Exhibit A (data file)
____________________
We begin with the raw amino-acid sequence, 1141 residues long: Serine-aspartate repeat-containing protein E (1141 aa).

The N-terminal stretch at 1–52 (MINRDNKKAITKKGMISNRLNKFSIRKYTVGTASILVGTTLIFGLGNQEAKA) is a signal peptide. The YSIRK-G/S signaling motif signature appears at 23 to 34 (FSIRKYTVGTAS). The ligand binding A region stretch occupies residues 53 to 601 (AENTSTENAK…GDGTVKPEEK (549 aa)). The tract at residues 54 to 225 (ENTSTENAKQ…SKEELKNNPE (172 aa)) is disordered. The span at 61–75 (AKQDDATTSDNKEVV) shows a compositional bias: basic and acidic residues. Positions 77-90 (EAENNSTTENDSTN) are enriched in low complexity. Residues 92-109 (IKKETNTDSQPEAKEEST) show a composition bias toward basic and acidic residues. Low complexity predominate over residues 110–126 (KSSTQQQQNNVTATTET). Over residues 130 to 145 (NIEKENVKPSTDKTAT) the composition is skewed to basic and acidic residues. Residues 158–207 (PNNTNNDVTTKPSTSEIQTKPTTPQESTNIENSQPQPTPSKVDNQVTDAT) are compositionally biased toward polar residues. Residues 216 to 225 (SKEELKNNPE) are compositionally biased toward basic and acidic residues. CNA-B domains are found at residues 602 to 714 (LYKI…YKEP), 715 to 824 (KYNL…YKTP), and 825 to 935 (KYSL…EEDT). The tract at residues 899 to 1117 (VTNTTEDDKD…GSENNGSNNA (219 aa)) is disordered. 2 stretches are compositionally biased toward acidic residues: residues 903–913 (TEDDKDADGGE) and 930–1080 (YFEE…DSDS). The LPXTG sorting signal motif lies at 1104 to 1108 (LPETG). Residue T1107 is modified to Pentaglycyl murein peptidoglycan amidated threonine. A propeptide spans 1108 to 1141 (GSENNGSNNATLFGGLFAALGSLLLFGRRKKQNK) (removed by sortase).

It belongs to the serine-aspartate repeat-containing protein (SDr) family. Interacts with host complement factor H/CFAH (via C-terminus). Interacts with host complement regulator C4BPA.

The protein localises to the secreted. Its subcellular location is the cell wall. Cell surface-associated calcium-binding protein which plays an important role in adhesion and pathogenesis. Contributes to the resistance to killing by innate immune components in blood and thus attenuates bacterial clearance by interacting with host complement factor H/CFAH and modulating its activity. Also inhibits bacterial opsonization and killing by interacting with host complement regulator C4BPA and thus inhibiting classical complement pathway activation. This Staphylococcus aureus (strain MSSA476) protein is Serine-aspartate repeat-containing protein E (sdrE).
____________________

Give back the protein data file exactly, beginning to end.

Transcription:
We begin with the raw amino-acid sequence, 1141 residues long: Serine-aspartate repeat-containing protein E (1141 aa).

The N-terminal stretch at 1–52 (MINRDNKKAITKKGMISNRLNKFSIRKYTVGTASILVGTTLIFGLGNQEAKA) is a signal peptide. The YSIRK-G/S signaling motif signature appears at 23 to 34 (FSIRKYTVGTAS). The ligand binding A region stretch occupies residues 53 to 601 (AENTSTENAK…GDGTVKPEEK (549 aa)). The tract at residues 54 to 225 (ENTSTENAKQ…SKEELKNNPE (172 aa)) is disordered. The span at 61–75 (AKQDDATTSDNKEVV) shows a compositional bias: basic and acidic residues. Positions 77-90 (EAENNSTTENDSTN) are enriched in low complexity. Residues 92-109 (IKKETNTDSQPEAKEEST) show a composition bias toward basic and acidic residues. Low complexity predominate over residues 110–126 (KSSTQQQQNNVTATTET). Over residues 130 to 145 (NIEKENVKPSTDKTAT) the composition is skewed to basic and acidic residues. Residues 158–207 (PNNTNNDVTTKPSTSEIQTKPTTPQESTNIENSQPQPTPSKVDNQVTDAT) are compositionally biased toward polar residues. Residues 216 to 225 (SKEELKNNPE) are compositionally biased toward basic and acidic residues. CNA-B domains are found at residues 602 to 714 (LYKI…YKEP), 715 to 824 (KYNL…YKTP), and 825 to 935 (KYSL…EEDT). The tract at residues 899 to 1117 (VTNTTEDDKD…GSENNGSNNA (219 aa)) is disordered. 2 stretches are compositionally biased toward acidic residues: residues 903–913 (TEDDKDADGGE) and 930–1080 (YFEE…DSDS). The LPXTG sorting signal motif lies at 1104 to 1108 (LPETG). Residue T1107 is modified to Pentaglycyl murein peptidoglycan amidated threonine. A propeptide spans 1108 to 1141 (GSENNGSNNATLFGGLFAALGSLLLFGRRKKQNK) (removed by sortase).

It belongs to the serine-aspartate repeat-containing protein (SDr) family. Interacts with host complement factor H/CFAH (via C-terminus). Interacts with host complement regulator C4BPA.

The protein localises to the secreted. Its subcellular location is the cell wall. Cell surface-associated calcium-binding protein which plays an important role in adhesion and pathogenesis. Contributes to the resistance to killing by innate immune components in blood and thus attenuates bacterial clearance by interacting with host complement factor H/CFAH and modulating its activity. Also inhibits bacterial opsonization and killing by interacting with host complement regulator C4BPA and thus inhibiting classical complement pathway activation. This Staphylococcus aureus (strain MSSA476) protein is Serine-aspartate repeat-containing protein E (sdrE).